by Steven D Levitt & Stephen J Dubner
Let’s this particular book review with a question…
Is there a particularly good day to rob a bank?
The answer, according to the guys behind Freakonomics, Superfreakonomics and this latest book is, erm, No!
However it doesn’t mean the messers Levit and Dubner won’t spend some time thinking about and then trying to answer the question…and many before besides.
You see “When to rob a bank” unlike the previous books from the pair behind Freakonomics is a compendium of thoughts, ideas and conversations from the blog of the same name.
It’s likely you’ve already heard of the ‘freakonomics’ books (or podcast) over the past few years but in case you haven’t let me explain what the two Steve’s tend to write about…
‘Freakonomics explores the hidden side of everything’ says the tagline on the website and it’s pretty much the most accurate description you’re going to get.
The inner workings of a drug empire, to political finance all the way through to less than honest school teachers, terrorism, Rock Bands, Leicester city FC and a few hundred more topics have been economically analysed, dissected and questioned in their various publications (which includes a brilliant podcast you can find here)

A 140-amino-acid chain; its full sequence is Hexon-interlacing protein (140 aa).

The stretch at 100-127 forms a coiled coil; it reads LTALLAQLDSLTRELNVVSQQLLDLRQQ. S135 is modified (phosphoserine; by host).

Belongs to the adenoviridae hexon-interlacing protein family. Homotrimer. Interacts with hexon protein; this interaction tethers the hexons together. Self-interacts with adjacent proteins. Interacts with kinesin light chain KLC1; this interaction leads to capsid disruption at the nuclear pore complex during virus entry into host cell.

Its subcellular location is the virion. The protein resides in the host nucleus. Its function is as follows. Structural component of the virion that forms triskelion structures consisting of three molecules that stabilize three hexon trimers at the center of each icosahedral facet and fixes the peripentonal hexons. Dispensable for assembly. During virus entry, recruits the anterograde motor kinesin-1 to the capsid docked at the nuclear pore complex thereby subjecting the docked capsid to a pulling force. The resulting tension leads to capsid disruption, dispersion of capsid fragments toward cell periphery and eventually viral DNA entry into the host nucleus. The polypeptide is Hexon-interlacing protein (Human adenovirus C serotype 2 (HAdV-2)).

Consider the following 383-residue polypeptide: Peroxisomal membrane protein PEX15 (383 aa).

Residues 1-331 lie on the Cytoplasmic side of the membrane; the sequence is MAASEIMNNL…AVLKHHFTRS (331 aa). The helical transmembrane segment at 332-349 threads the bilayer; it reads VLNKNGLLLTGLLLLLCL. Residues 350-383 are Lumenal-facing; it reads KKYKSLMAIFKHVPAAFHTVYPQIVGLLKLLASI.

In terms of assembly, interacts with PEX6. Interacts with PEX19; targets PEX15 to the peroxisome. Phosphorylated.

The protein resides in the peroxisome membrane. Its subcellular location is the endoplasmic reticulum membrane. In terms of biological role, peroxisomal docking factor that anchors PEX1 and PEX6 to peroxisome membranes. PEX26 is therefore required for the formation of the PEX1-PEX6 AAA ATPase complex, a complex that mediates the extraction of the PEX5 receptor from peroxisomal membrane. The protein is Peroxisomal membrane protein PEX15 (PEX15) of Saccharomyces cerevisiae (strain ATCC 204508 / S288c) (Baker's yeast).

In this book the format allows the authors to share their thoughts on a wide range of topics including why you shouldn’t believe ‘self reporting’ surveys, why the book ‘good to great’ (which I read and reviewed earlier this year) might not be so great and when cheating and lying might be a good move.
The only issue with this particular format is that whilst the ideas come thick and fast ideas ripe for more explanation or exploration are cast aside.
Also whilst there is an attempt at some sort of narrative the order of the blogs often feels a bit random and muddled.
This however doesn’t take away from the fact that ‘when to rob a bank’ is a cracking read. The authors write with humour and aren’t afraid of lampooning their own ideas and making their own mistakes…this combination of wise, funny and humble writing is an attractive counterpoint to many factual books which are written like they know all the answers.
What also shines through is the authors curiosity. As you’d imagine from two men who have been trained as an economist and a journalist, Mr Dubner and Mr Levitt aren’t afraid of asking questions…even ones which many might consider sensitive to ask.
I’d recommend ‘When to bob a bank’ if you’d read the previous Freakonomics books. However if you’ve never read a freakonomics book before I’d suggest starting with the original Freakonomics is probably the best move.